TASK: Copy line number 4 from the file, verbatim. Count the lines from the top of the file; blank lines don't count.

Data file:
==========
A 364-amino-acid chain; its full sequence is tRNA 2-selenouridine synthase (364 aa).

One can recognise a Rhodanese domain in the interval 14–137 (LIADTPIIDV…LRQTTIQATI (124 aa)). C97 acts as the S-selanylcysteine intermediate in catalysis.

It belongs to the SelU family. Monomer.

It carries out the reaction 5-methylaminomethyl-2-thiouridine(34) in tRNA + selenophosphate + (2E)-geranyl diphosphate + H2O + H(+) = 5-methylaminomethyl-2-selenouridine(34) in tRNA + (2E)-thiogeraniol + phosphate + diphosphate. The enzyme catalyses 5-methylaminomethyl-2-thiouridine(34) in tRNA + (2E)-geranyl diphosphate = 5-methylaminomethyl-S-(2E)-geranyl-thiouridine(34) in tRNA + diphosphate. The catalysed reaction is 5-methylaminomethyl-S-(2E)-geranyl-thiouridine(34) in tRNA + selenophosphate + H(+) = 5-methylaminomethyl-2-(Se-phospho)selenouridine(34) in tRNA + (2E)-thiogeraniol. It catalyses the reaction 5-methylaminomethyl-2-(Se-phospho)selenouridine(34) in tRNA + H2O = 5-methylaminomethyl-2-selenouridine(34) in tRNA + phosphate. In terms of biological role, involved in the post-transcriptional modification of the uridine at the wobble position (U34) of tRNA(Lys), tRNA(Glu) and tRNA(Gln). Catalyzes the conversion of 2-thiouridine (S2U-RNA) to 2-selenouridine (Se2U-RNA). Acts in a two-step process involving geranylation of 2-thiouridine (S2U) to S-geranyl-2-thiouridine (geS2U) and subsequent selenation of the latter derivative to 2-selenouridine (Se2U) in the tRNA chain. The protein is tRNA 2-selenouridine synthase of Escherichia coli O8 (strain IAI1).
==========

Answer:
It carries out the reaction 5-methylaminomethyl-2-thiouridine(34) in tRNA + selenophosphate + (2E)-geranyl diphosphate + H2O + H(+) = 5-methylaminomethyl-2-selenouridine(34) in tRNA + (2E)-thiogeraniol + phosphate + diphosphate. The enzyme catalyses 5-methylaminomethyl-2-thiouridine(34) in tRNA + (2E)-geranyl diphosphate = 5-methylaminomethyl-S-(2E)-geranyl-thiouridine(34) in tRNA + diphosphate. The catalysed reaction is 5-methylaminomethyl-S-(2E)-geranyl-thiouridine(34) in tRNA + selenophosphate + H(+) = 5-methylaminomethyl-2-(Se-phospho)selenouridine(34) in tRNA + (2E)-thiogeraniol. It catalyses the reaction 5-methylaminomethyl-2-(Se-phospho)selenouridine(34) in tRNA + H2O = 5-methylaminomethyl-2-selenouridine(34) in tRNA + phosphate. In terms of biological role, involved in the post-transcriptional modification of the uridine at the wobble position (U34) of tRNA(Lys), tRNA(Glu) and tRNA(Gln). Catalyzes the conversion of 2-thiouridine (S2U-RNA) to 2-selenouridine (Se2U-RNA). Acts in a two-step process involving geranylation of 2-thiouridine (S2U) to S-geranyl-2-thiouridine (geS2U) and subsequent selenation of the latter derivative to 2-selenouridine (Se2U) in the tRNA chain. The protein is tRNA 2-selenouridine synthase of Escherichia coli O8 (strain IAI1).